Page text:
COLUMBUS, Ohio -- Ross Geiger had doubts about recommending a death sentence 20 years ago for a convicted Ohio killer, concerned about the impact of the offender’s tough childhood on his behavior.
But ultimately, Geiger voted in favor of death for Raymond Tibbetts for killing a Cincinnati man he was staying with.
Today, Geiger has changed his mind. After reviewing documents made available during Tibbetts’ clemency appeal last year, Geiger believes he and other jurors were misled about the “truly terrible conditions” of Tibbetts’ upbringing.
On Jan. 30, Geiger asked Gov. John Kasich to spare Tibbetts, who is set for execution Feb. 13.
“After reviewing the material, from the perspective of an original juror, I have deep concerns about the trial and the way it transpired,” Geiger wrote in a letter to the governor. “This is why I am asking you to be merciful.”
Geiger said he didn’t feel like he had a choice at the time.
“I felt persuaded the law required me to vote for death in this circumstance,” he told The Associated Press.
The Republican governor is reviewing Tibbetts’ clemency request, said spokesman Jon Keeling.
Tibbetts, 60, was sentenced to die for stabbing Fred Hicks to death at Hicks’ home in 1997. Tibbetts also received life imprisonment for fatally beating and stabbing his wife, 42-year-old Judith Crawford, during an argument that same day over Tibbetts’ crack cocaine habit.
The 67-year-old Hicks had hired Crawford as a caretaker and allowed the couple to stay with him.
Hamilton County prosecutors have argued that Tibbetts’ background doesn’t outweigh his crimes. That includes stabbing Crawford after he’d already beaten her to death, then repeatedly stabbing Hicks, a “sick, defenseless, hearing-impaired man in whose home Tibbetts lived,” they told the parole board.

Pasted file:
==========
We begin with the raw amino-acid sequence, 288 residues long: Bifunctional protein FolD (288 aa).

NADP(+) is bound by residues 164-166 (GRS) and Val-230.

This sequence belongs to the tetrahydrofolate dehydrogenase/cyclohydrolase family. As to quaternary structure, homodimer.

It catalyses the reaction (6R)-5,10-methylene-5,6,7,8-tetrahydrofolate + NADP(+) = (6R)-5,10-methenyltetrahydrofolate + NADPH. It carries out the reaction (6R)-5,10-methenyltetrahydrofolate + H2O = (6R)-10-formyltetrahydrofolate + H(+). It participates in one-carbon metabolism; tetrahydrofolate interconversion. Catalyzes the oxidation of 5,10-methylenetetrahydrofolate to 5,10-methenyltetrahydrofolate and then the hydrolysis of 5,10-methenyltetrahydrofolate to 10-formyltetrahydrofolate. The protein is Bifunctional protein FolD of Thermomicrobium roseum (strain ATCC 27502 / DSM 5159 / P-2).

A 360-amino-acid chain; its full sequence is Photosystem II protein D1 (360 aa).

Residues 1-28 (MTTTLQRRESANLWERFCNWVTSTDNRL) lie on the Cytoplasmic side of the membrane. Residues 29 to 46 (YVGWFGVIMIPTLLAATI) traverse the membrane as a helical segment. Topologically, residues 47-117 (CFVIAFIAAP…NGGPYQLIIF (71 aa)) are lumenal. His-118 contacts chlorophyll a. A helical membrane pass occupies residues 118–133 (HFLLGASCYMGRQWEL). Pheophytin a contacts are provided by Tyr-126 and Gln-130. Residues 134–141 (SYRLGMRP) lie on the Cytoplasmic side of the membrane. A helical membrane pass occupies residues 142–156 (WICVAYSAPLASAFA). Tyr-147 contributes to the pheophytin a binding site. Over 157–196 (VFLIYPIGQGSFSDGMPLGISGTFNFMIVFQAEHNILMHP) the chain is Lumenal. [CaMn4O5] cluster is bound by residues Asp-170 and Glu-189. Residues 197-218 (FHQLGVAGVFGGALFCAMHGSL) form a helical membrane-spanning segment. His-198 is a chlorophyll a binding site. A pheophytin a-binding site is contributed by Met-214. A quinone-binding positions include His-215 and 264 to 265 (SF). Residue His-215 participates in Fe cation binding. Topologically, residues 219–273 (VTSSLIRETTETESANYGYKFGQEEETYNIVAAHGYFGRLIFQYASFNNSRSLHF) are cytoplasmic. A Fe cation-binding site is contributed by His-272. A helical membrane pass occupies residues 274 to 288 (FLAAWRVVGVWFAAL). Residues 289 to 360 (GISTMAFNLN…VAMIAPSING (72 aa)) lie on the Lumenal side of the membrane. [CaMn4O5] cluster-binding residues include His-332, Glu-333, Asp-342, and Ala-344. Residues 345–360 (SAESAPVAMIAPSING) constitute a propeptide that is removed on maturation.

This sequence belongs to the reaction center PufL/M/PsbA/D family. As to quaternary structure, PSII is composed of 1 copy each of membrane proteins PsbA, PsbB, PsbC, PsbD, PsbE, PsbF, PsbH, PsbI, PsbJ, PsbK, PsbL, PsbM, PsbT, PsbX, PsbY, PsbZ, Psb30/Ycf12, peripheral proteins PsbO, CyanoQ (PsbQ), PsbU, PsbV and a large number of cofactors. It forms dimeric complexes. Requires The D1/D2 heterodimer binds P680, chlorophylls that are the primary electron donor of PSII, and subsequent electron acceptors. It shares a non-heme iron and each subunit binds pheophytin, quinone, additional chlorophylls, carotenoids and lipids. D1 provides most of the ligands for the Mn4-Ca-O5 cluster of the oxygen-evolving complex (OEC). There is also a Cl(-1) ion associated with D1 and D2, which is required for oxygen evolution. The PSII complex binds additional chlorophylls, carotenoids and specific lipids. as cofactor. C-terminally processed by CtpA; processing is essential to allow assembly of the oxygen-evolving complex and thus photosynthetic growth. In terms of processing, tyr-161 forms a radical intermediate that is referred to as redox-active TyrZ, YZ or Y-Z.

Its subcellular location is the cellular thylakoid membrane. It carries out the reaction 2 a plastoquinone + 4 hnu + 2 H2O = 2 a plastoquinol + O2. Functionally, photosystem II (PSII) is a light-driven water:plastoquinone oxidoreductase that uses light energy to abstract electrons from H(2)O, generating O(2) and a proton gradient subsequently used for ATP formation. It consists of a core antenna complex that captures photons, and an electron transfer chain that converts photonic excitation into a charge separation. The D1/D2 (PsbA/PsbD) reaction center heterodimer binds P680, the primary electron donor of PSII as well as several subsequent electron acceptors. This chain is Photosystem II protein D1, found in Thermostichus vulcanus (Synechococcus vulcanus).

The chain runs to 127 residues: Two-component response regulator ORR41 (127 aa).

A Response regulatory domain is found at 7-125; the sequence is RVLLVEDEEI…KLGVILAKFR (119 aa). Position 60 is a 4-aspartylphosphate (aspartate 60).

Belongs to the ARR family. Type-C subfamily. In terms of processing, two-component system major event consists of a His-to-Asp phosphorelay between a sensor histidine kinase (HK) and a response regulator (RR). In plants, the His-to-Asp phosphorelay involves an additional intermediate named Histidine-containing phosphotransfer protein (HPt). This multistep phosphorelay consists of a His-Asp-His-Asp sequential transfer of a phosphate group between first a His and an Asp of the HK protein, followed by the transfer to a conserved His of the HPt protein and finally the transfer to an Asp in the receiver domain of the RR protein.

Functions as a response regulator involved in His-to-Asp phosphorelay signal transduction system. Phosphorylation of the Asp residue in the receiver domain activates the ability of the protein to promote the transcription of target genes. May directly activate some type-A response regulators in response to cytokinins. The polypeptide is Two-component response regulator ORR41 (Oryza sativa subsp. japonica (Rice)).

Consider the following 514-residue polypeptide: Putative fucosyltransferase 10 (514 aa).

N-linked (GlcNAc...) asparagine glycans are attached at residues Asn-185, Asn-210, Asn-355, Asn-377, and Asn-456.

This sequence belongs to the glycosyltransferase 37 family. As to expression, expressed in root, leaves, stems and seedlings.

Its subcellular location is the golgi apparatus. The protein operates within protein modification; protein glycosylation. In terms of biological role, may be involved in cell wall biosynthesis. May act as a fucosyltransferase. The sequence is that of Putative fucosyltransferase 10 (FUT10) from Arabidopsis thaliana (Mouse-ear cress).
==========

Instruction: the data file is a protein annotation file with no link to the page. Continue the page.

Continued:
“In nearly every case this board reviews, inmates assert that their poor childhoods, drugs, or some other reason mitigate their actions,” Ron Springman, an assistant Hamilton County prosecutor, told the board in a 2017 filing. “The mitigation in this case does not overcome the brutality of these murders.”
The parole board voted 11-1 last year against mercy. A message was left with the Hamilton County Prosecutor’s office about Geiger’s letter.
Jurors heard “mostly anecdotal stories” from a psychiatrist called on Tibbetts’ behalf about his troubled childhood and poor foster care, Geiger told Kasich.
Geiger said he was shocked last month reading testimony presented at Tibbetts’ clemency hearing about the conditions Tibbetts and his siblings lived through in foster care.
At night, Tibbetts and his brothers were tied to a single bed at the foster home, weren’t fed properly, were thrown down stairs, had their fingers beaten with spatulas and were burned on heating registers, according to Tibbetts’ application for mercy last year.
Geiger told Kasich he was angered to see such material, which jurors had never been presented.
During the 1998 trial, Geiger managed people processing health insurance claims. He described himself as a conservative Republican at the time.
Today he’s a commercial banker who voted for President Donald Trump, “a pro-growth, economic liberty kind of guy.”
He says he made the decision to write Kasich on his own. He also feels sympathy for Tibbetts’ victims, who deserve justice, he said.
“In a selfish way this is about my feeling duped by the system,” Geiger said. “The state asked me to carry the responsibility for such a decision but withheld information from me that was important.”
Geiger’s letter matters because the parole board wasn’t aware of his regrets when it ruled against Tibbetts, said Erin Barnhart, a federal public defender representing the inmate.
“Kasich is the only person who has the ability to act on it at this point,” Barnhart said.